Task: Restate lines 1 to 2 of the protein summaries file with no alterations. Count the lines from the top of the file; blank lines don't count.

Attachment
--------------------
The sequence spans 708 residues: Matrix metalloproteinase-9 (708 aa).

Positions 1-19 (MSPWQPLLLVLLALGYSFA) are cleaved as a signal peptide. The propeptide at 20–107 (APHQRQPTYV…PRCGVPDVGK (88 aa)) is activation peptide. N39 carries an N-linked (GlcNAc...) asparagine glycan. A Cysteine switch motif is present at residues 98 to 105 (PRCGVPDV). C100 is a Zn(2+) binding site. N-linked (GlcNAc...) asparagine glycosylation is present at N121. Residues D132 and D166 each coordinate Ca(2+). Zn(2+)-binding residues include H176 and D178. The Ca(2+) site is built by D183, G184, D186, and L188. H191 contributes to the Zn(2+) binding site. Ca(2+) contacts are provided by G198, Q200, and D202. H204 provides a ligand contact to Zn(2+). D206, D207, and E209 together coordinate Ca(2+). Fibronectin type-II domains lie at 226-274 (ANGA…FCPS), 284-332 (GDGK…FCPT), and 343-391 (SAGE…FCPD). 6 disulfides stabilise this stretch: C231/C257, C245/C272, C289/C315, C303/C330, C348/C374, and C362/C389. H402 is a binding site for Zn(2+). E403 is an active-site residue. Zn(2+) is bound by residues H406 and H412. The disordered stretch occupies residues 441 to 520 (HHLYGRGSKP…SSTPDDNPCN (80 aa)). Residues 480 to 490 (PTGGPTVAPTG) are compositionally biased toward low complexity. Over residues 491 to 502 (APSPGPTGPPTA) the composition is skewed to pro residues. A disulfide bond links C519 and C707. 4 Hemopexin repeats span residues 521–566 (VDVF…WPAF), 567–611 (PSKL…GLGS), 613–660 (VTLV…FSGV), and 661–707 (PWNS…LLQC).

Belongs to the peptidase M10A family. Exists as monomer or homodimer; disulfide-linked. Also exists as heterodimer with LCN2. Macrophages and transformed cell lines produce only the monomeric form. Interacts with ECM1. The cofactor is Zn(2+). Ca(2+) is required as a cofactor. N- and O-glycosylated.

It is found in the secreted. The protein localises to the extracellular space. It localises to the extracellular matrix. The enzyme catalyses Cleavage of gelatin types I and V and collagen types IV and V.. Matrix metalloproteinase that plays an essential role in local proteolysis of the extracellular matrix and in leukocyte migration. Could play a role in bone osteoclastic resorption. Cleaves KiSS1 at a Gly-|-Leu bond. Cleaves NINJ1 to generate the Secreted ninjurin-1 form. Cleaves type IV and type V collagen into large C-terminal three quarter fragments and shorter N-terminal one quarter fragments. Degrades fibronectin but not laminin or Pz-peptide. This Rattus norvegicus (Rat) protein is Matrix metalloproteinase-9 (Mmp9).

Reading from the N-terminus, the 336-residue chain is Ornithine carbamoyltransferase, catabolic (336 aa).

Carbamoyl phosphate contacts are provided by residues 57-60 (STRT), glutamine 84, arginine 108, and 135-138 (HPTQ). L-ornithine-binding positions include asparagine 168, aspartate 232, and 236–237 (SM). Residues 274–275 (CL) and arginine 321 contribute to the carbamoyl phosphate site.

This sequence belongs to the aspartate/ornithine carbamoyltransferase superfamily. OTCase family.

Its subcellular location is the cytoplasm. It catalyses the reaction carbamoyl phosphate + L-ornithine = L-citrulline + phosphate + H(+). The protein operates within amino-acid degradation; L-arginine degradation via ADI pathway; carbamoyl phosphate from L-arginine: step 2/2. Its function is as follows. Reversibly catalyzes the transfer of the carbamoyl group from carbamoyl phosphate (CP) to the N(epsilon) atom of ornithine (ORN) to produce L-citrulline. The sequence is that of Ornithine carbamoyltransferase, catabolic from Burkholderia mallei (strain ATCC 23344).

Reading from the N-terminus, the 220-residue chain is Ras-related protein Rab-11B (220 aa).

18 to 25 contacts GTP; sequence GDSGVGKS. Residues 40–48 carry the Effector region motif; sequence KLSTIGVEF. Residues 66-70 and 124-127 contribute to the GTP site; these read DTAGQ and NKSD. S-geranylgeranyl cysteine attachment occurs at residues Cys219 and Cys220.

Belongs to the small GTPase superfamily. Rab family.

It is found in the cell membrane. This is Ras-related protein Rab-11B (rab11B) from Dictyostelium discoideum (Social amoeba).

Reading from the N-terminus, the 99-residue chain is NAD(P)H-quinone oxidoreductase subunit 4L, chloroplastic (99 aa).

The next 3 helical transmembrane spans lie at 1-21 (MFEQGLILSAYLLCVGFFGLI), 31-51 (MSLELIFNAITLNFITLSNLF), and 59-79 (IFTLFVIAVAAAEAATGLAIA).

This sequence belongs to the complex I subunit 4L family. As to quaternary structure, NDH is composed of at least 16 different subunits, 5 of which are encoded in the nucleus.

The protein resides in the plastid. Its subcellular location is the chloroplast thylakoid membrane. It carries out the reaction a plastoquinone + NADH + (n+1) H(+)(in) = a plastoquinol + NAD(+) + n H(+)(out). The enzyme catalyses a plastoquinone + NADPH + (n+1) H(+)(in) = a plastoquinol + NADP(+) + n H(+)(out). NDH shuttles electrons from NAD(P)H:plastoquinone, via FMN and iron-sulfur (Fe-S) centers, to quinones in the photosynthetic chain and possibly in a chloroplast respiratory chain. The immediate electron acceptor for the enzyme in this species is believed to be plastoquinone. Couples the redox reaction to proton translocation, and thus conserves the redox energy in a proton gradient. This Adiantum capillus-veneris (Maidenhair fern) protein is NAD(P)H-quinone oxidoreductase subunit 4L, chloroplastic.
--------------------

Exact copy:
The sequence spans 708 residues: Matrix metalloproteinase-9 (708 aa).

Positions 1-19 (MSPWQPLLLVLLALGYSFA) are cleaved as a signal peptide. The propeptide at 20–107 (APHQRQPTYV…PRCGVPDVGK (88 aa)) is activation peptide. N39 carries an N-linked (GlcNAc...) asparagine glycan. A Cysteine switch motif is present at residues 98 to 105 (PRCGVPDV). C100 is a Zn(2+) binding site. N-linked (GlcNAc...) asparagine glycosylation is present at N121. Residues D132 and D166 each coordinate Ca(2+). Zn(2+)-binding residues include H176 and D178. The Ca(2+) site is built by D183, G184, D186, and L188. H191 contributes to the Zn(2+) binding site. Ca(2+) contacts are provided by G198, Q200, and D202. H204 provides a ligand contact to Zn(2+). D206, D207, and E209 together coordinate Ca(2+). Fibronectin type-II domains lie at 226-274 (ANGA…FCPS), 284-332 (GDGK…FCPT), and 343-391 (SAGE…FCPD). 6 disulfides stabilise this stretch: C231/C257, C245/C272, C289/C315, C303/C330, C348/C374, and C362/C389. H402 is a binding site for Zn(2+). E403 is an active-site residue. Zn(2+) is bound by residues H406 and H412. The disordered stretch occupies residues 441 to 520 (HHLYGRGSKP…SSTPDDNPCN (80 aa)). Residues 480 to 490 (PTGGPTVAPTG) are compositionally biased toward low complexity. Over residues 491 to 502 (APSPGPTGPPTA) the composition is skewed to pro residues. A disulfide bond links C519 and C707. 4 Hemopexin repeats span residues 521–566 (VDVF…WPAF), 567–611 (PSKL…GLGS), 613–660 (VTLV…FSGV), and 661–707 (PWNS…LLQC).